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Managing patients taking anticoagulants and antiplatelets prior to minor procedures and surgery

I always get asked by dentists and sometimes patients when to stop anti-platelets, e.g. aspirin, or anticoagulants prior to procedures, e.g. dental extractions and joint replacements.

I understand the situation depends on the patient’s medical condition as well as the planned procedure, however, I would really appreciate if you could give me a resource or publication to look at and understand more about this subject?

Dr Frat Yousif

Response from the bpacnz editorial team:

As the correspondent suggests, the planned procedure and the patient’s medical condition(s) heavily influence whether an antithrombotic should be stopped prior to surgery. Ultimately, this decision should be individualised; weighing the added risk and consequences of bleeding (Table 1) against the risk of experiencing a thromboembolic event if treatment is stopped, and taking into consideration the patient’s medical history.1,2 In clinical scenarios involving patients with a significant cardiac history or high-risk procedures, consultation with the cardiologist, surgeon and anaesthesiologist is also likely to be necessary.2

Table 1. Risk of bleeding associated with invasive surgical procedures1

Minimal risk Low risk High risk
  • Minor dermatological procedures e.g. removal of basal or squamous carcinomas or premalignant lesions
  • Minor dental procedures e.g. dental extractions, restorations, prosthetics or endodontics
  • Cataract procedures
  • Abdominal hernia repair or hysterectomy
  • Arthroscopy
  • Bronchoscopy, including biopsy
  • Coronary angiography
  • Cutaneous or lymph node biopsy
  • Epidural injections with INR < 1.2
  • Gastrointestinal endoscopy, including biopsy
  • Haemorrhoid removal
  • Laparoscopic cholecystectomy
  • Pacemaker or cardioverter defibrillator implantation (although withholding DOAC is still recommended)
  • Surgery of the hand, foot or shoulder
  • Any major operation lasting more than 45 minutes
  • Bowel resection
  • Cancer surgery
  • Cardiac surgery
  • Intracranial or spinal surgery
  • Colonic polyp resection (≥ 1 cm)
  • Gastrointestinal surgery
  • Major surgery with extensive tissue damage
  • Major orthopaedic surgery
  • Nephrectomy or kidney biopsy
  • Reconstructive plastic surgery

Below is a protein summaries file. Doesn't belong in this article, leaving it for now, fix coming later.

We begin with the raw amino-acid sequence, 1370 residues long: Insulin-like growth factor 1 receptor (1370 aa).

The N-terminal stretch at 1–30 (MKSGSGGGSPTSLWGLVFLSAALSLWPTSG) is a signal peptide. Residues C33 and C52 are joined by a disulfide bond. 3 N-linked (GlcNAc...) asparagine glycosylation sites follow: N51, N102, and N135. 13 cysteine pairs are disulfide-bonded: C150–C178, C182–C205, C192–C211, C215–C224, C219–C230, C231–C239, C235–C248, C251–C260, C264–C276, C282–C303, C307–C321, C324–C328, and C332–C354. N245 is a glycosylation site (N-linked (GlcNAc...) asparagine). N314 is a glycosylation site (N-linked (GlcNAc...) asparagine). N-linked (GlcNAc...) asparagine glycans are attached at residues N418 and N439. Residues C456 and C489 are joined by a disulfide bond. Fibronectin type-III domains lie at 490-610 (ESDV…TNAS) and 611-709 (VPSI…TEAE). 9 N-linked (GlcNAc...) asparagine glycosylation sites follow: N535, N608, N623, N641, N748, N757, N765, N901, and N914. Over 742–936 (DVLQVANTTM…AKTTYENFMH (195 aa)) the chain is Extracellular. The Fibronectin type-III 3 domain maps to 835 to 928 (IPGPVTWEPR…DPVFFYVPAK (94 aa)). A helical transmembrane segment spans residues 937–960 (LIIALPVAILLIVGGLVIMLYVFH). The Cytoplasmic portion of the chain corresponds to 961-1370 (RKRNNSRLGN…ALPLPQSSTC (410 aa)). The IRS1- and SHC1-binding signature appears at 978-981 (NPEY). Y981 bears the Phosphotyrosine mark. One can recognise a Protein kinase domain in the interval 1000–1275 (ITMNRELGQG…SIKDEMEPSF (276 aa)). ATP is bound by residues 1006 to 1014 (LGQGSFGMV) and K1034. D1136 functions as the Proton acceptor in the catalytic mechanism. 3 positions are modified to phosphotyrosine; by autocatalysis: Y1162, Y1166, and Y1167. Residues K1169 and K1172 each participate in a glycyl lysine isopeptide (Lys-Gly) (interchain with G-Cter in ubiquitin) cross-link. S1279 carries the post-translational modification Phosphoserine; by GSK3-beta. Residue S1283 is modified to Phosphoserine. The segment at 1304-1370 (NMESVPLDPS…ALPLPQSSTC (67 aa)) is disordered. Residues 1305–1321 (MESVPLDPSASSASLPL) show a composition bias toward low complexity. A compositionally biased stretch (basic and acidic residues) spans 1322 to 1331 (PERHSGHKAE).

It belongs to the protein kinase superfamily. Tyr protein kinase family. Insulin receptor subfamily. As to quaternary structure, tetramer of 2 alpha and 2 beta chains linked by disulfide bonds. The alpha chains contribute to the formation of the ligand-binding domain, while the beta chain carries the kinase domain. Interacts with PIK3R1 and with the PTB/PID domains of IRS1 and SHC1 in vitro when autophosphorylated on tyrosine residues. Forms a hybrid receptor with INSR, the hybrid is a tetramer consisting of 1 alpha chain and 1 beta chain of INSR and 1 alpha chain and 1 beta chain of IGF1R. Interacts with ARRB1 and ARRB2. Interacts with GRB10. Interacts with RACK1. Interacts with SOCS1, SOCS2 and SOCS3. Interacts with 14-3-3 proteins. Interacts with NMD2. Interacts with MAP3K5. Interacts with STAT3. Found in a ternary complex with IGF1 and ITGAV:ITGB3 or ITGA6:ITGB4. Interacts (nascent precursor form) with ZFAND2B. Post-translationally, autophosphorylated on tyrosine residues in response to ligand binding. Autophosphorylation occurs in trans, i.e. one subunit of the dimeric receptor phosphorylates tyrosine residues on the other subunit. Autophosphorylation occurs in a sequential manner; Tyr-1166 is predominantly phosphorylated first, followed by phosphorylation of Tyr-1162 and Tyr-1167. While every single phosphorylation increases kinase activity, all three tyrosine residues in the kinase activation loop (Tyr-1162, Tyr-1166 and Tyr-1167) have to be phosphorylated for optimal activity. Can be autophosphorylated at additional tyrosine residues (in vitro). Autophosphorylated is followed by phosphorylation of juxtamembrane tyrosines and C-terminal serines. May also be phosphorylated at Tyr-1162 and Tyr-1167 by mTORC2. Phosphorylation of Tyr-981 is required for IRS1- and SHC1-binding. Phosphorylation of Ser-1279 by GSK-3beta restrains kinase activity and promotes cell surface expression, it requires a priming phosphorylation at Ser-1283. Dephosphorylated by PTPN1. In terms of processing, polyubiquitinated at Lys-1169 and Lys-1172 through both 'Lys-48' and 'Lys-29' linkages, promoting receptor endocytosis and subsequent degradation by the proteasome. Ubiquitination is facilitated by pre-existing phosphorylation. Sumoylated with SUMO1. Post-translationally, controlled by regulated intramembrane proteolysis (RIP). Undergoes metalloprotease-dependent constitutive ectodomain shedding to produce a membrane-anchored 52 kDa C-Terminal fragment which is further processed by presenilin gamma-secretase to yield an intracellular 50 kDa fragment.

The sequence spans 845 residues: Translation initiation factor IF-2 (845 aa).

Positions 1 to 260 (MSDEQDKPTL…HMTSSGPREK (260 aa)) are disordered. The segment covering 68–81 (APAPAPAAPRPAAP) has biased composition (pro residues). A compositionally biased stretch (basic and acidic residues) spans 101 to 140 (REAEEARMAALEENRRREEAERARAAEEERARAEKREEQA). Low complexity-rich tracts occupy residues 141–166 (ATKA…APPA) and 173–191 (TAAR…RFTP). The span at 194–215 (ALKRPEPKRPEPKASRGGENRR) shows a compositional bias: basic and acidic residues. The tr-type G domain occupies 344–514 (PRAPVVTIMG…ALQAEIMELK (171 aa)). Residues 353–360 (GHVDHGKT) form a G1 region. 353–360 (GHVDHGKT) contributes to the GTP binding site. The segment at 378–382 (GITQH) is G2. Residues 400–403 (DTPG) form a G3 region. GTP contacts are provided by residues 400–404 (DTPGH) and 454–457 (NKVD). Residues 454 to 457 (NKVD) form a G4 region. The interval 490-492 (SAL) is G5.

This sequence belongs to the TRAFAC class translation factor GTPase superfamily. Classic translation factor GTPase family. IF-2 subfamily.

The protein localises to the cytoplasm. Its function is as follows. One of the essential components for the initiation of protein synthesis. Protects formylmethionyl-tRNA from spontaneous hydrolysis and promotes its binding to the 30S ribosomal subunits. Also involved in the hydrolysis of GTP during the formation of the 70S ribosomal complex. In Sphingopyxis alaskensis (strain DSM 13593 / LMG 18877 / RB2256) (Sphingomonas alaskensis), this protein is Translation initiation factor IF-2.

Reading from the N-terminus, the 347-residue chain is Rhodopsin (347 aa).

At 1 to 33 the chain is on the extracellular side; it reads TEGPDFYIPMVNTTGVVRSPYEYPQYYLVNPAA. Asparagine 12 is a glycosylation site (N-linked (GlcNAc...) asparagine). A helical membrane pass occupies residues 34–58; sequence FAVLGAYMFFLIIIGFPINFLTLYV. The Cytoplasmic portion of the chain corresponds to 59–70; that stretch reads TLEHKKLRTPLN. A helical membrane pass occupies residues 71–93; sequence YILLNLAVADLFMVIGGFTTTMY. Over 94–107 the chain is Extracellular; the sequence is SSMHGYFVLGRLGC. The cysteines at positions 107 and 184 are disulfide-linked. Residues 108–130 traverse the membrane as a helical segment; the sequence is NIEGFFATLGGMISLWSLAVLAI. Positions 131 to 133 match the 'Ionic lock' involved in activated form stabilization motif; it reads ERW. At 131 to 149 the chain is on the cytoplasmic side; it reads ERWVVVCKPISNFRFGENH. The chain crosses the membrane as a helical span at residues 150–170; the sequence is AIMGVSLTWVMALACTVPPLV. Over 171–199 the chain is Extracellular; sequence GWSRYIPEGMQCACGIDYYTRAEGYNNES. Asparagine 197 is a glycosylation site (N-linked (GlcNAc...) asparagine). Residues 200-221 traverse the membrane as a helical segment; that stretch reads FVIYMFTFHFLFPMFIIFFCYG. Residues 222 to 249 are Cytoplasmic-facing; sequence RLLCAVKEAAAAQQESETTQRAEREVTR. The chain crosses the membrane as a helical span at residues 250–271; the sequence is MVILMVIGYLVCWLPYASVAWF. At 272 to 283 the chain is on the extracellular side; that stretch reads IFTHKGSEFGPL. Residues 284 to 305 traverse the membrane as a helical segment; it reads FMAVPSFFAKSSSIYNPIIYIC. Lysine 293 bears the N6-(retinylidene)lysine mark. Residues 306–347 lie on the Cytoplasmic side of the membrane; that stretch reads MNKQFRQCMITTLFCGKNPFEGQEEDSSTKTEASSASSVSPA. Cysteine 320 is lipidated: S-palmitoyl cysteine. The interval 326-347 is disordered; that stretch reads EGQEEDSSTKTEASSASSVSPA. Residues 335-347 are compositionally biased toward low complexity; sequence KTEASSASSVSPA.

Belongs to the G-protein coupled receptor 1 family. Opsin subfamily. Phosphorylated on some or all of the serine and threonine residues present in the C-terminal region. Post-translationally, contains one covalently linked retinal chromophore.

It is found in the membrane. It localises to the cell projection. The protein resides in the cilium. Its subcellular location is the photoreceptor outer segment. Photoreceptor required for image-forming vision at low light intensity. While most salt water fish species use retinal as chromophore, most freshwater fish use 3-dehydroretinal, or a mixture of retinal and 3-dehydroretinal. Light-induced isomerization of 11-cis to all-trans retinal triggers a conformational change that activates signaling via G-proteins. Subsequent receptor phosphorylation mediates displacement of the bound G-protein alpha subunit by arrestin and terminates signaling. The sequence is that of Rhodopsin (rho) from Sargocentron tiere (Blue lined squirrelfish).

• Surgery in highly vascular areas e.g. kidneys, liver and spleen
  • Urological surgery

Publications by Keeling et al3 and Armstrong et al4 provide recommendations based on the bleeding risk of a procedure and type of antithrombotic used. Overall, evidence suggests that many minor procedures can be performed in primary care without stopping the patient’s normal regimen (e.g. most minor dermatological procedures).3,4 In addition, continued treatment is likely suitable during some minimally invasive surgeries performed in secondary care, such as cataracts, joint injections and pacemaker insertion.4 For other procedures, however, the guidance is not as clear cut. For example, in hip fracture surgery patients may continue an antiplatelet, although anticoagulation should generally be stopped.5

The American Dental Association (ADA)6 provides guidance specific to dental procedures and indicates there is strong evidence for continuing “older” anticoagulants (e.g. warfarin) and antiplatelets (e.g. aspirin, clopidogrel, ticagrelor) during both minor procedures and invasive dental surgeries (e.g. oral tumour removal). There is also limited evidence that direct oral anticoagulants (DOACs; e.g. dabigatran, rivaroxaban) can be continued, however, the ADA acknowledges that there is “no direct evidence from prospective trials comparing different periprocedural management strategies” for these medicines.6

If the risk of bleeding is considered too great and a decision for withdrawal is made, the timing of the last dose depends on the half-life of the medicine and, for DOACs, the patient’s renal function.1,2 Table 2 provides recommendations on when to stop various antithrombotics before surgery based on information from Hornor et al2 and PHARMAC/bpacnz bleeding management guidelines.1 Following surgery, the decision on when to restart treatment should be patient-specific and only considered once the risk of bleeding is minimal.2

Table 2. Recommendations for stopping antithrombotics prior to surgery1,2

Medicine Estimated Half-life Renal function (based on creatinine clearance; mL/min) Last dose before surgery
Aspirin 3-10 hours No specific recommendations for stopping prior to surgery based on renal function 7 days
Clopidogrel 8 hours 5-7 days
Ticagrelor 9 hours 5-7 days
Warfarin* 20-60 hours 5 days
Dabigatran 12 hours for normal renal function; longer for renal impairment ≥ 80
≥ 50 to < 80
≥ 30 to < 50
< 30
1-2 days
1-3 days
2-4 days
Rivaroxaban 5-9 hours for normal renal function; longer for renal impairment ≥ 50 to < 80
≥ 30 to < 50
< 30
1–3 days
2–3 days
Seek specialist advice

* In patients who stop warfarin for a procedure and remain at high thrombotic risk, “bridging” treatment with a low molecular weight heparin or unfractionated heparin may be necessary.2

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